I freely confess that this left me angry. It added to an already severe bout of depression because my personal life constantly fall into the hands of the strange. As I took to Twitter and Facebook to complain, I received a bizarre mix of responses — sympathy, laughter, slut shaming over the choice in graphic, remarks about the best place to drop a business card for a “better catch”, wonderment that I’d dared to have my contact information on a business card, and gentle reminders that I am a woman, and just need to expect that men act this way. Number one, no, I don’t. (That’s its own issue right there.) Number two, since when is the new normal? Why do so many men out there think sending anonymous notes, obscene texts, and dick photos is cool, acceptable, and worthy of sexual reward and admiration? My grandma didn’t have to worry about stalkers and roofies. Why do I? If much of our sexual behavior or taste actually does derive from media influence, as many critics and scientists claim, where does this stuff factor in? It’s pretty baffling.
I also find myself looping into that mentality and wondering what exactly I was angry or depressed about. What did I expect? Wasn’t there a glimmer of “Wouldn’t it be neat if someone really cool found my card?” With shame and guilt, I realize this is exactly what the movies have taught me. In a flash, I’d surreptitiously cast myself in a modern reworking of Cinderella where Bradley Cooper found my business card, Googled my name, and discovered we shared a healthy love of spaghetti westerns, XBOX, pug dogs, beer, and travel.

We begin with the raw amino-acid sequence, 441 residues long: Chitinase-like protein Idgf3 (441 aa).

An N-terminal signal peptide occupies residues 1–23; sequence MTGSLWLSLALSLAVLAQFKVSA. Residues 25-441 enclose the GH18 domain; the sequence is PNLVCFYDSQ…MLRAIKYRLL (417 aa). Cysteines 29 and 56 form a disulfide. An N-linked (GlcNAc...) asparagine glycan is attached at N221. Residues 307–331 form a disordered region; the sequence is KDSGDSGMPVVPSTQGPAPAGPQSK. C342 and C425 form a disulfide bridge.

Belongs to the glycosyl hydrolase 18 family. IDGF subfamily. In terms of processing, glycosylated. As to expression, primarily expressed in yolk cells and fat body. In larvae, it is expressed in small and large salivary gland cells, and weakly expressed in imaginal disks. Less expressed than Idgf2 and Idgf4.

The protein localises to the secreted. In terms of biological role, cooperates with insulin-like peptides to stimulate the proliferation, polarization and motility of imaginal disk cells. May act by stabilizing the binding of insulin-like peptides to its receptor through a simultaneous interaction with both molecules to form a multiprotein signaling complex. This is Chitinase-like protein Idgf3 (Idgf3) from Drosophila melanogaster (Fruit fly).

And is that so crazy? Is such a brief flutter really from the movies, or is it the sort of meeting that actually happens and is adapted into one? Real life does echo goofy movie plots, or vice versa. People meet in a variety of ways. I have an aunt and uncle who met in the hospital, for heaven’s sake. That’s the sort of thing a screenwriter makes into a Meg Ryan movie. In fact, I’m pretty sure that is a Meg Ryan movie.
(Let me hasten to add I don’t actually, in a million years, think Cooper is at my Whole Foods or in my league. I’m not delusional. It’s a rom-com movie pitch. And a damn good one. Call me, Hollywood!)
And deep down, I have to admit that Dinosaur Boy up there probably had the exact same idea. He found geeky Cinderella’s shoe, so to speak, and he thought she would be so flattered by his anime smiles that she would invite him over to play video games, or watch Quentin Tarantino movies, or Pokemon. I bet he imagined me as Manic Pixie Dream Girl Natalie Portman.
Too bad life ain’t like the movies, though.